“There is a group of investors who believe they deserve equity, and they are going to fight for it,” Barisky said.

Part of this fight might be taking money back now, he added. “Those with the most aggressive attitude believe if they take the loan offer, they will effectively lose the right to negotiate with Telegram based on the current agreement as they enter a new one.”

Pavel Durov has famously been unwilling to dilute his ownership of Telegram, and, according to company spokesperson Remi Vaughn, an equity distribution is definitely not on the table now. However, recent weeks show investors can apply enough pressure to influence Telegram’s strategy at least partly. 

After the first refund-or-loan offer was circulated, Telegram detailed new loan terms in an email on May 6. Investors would receive 72% of funds plus interest when Telegram repaid them sometime over the coming year, rather than the 110% previously agreed to. The company walked back these terms after pushback from the community, according to the investors. 

Anton Rosenberg, a former Telegram employee fired by Durov, said that if Durov has to return all the money he raised, Telegram will have no funds for its operations. 

“Telegram was running out of money in 2017 already, so the last two years it has been spending the TON investors’ funds,” he said. 

Now, with the pandemic and the global crisis, it will be quite hard to find an investor willing to buy Telegram, said Rosenberg.  

“Some investors are even discussing if Durov can just run away with the money – more as a joke, of course. And some are trying to figure out the chances to get back the entire investment amount via the court,” he said. 

A fund manager familiar with the TON investors in the U.S. told CoinDesk several investors were definitely preparing to take on Telegram in court.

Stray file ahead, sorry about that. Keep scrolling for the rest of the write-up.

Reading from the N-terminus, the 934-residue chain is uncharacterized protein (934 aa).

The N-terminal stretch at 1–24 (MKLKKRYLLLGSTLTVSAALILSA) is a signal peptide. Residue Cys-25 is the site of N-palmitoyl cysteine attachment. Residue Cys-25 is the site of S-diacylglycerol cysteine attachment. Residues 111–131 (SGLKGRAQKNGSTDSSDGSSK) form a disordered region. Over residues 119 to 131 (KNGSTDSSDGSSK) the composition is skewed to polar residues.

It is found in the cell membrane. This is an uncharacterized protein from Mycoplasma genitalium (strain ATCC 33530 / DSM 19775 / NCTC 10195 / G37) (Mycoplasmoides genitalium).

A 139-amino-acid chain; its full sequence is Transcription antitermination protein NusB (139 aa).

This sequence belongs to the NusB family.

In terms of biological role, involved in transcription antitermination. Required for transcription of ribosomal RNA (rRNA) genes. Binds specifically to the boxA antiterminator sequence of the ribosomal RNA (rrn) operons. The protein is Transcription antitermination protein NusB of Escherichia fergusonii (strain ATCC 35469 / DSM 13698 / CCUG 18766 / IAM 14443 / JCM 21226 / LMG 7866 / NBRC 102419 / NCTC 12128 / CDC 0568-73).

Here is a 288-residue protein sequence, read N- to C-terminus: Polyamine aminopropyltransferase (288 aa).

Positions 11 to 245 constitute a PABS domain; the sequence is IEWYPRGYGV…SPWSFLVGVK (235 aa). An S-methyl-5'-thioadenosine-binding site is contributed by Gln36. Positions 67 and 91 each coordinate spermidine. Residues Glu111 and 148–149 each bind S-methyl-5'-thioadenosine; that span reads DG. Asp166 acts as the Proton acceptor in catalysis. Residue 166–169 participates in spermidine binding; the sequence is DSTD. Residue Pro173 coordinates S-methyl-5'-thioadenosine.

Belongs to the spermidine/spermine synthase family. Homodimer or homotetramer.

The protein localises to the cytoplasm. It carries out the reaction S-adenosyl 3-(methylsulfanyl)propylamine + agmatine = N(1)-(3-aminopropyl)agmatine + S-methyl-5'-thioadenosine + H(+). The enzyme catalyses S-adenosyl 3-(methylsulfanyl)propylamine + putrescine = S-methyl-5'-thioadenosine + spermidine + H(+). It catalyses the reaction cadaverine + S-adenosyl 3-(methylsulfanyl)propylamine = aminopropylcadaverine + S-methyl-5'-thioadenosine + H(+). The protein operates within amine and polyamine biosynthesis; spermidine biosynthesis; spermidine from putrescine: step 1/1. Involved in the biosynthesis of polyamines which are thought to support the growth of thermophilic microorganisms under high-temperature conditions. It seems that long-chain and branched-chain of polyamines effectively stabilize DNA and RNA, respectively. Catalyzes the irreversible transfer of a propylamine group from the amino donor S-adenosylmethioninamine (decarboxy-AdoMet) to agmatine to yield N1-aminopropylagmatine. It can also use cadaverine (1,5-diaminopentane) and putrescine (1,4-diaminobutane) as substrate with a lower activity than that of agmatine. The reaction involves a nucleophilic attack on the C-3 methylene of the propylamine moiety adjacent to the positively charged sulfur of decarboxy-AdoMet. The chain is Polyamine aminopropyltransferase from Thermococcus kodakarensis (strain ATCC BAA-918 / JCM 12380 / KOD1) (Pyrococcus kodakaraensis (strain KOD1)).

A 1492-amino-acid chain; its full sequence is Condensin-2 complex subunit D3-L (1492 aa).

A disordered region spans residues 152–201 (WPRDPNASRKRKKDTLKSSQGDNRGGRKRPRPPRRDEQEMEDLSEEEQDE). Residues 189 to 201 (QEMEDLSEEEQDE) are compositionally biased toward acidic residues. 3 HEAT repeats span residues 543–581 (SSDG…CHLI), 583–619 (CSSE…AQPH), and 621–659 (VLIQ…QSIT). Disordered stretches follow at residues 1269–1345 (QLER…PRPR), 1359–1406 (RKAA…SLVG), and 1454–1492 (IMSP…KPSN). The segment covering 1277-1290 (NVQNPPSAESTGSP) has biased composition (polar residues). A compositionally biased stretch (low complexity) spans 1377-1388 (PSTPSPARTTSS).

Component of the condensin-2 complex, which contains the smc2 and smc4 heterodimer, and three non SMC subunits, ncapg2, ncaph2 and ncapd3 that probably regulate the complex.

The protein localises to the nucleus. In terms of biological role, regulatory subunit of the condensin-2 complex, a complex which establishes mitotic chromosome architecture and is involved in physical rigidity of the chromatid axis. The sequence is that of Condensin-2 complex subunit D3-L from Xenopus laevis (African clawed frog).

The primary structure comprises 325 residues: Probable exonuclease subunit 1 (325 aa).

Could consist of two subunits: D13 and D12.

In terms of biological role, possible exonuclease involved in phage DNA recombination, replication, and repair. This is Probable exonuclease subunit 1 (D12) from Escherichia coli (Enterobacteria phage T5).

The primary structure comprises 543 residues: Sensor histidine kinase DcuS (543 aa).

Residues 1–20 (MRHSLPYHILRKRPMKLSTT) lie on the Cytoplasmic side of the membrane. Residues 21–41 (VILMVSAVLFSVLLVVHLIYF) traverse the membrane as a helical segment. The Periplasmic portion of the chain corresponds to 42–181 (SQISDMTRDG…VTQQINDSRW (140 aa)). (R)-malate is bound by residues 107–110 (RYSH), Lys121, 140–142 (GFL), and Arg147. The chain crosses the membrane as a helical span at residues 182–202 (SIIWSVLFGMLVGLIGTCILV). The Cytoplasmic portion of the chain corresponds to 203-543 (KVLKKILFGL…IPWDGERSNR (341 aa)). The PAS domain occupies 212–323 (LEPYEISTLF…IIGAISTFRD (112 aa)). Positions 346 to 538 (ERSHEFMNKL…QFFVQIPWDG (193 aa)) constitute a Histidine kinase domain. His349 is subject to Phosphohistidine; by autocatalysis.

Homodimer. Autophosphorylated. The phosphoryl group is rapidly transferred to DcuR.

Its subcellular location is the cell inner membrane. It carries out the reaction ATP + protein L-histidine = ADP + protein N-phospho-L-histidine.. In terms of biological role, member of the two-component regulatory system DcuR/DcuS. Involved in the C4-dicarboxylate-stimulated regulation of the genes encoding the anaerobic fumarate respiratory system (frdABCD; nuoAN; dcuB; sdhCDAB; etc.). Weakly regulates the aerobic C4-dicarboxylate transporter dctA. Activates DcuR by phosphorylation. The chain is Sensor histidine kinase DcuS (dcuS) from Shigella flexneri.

“Not sure that they will win. But it is America, so I am sure that they will sue!” he said.

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Sidestepping Telegram, Devs and Validators Launch Fork of TON Blockchain

Telegram’s blockchain network finally launched today – or, at least, a version of it. 

TON Labs, a startup that helped Telegram run the test network for the Telegram Open Network (TON), launched its own version of the blockchain Thursday, with the support of professional validators. Called Free TON, the fork comes after the group decided not to wait until Telegram is able clear the regulatory hurdles it faces before it can officially send TON live.

The initiative is supported by 13 validators and used code maintained by TON Labs. During a Zoom call livestreamed on YouTube, the “zero state file” of the new blockchain was generated, effectively marking its launch.

“The network must not be censored, it must go to the world,” TON Labs CTO Mitya Goroshevsky said on the call.

To distinguish itself from the original TON project, this forked version is named Free TON, and its tokens are called “tons,” not “grams,” as Telegram’s were dubbed.

Telegram did not reply to a request for comment on the initiative by press time. 

Telegram was not involved in the launch, according to Alexander Filatov, CEO of TON Labs. “It’s an independent launch of the open-source software,” he told CoinDesk. TON Labs is providing technical support for the code, while the team of (for now) 13 validators will be supporting the network. The code will be used under the GNU Lesser General Public License, version 2.

The original TON had initially been scheduled to launch in October 2019, but was delayed after the SEC sued the messaging app company for allegedly selling unregistered securities. An injunction to halt the project was granted by a U.S. court in February, making the second launch deadline of April 30 unfeasible.

Devs in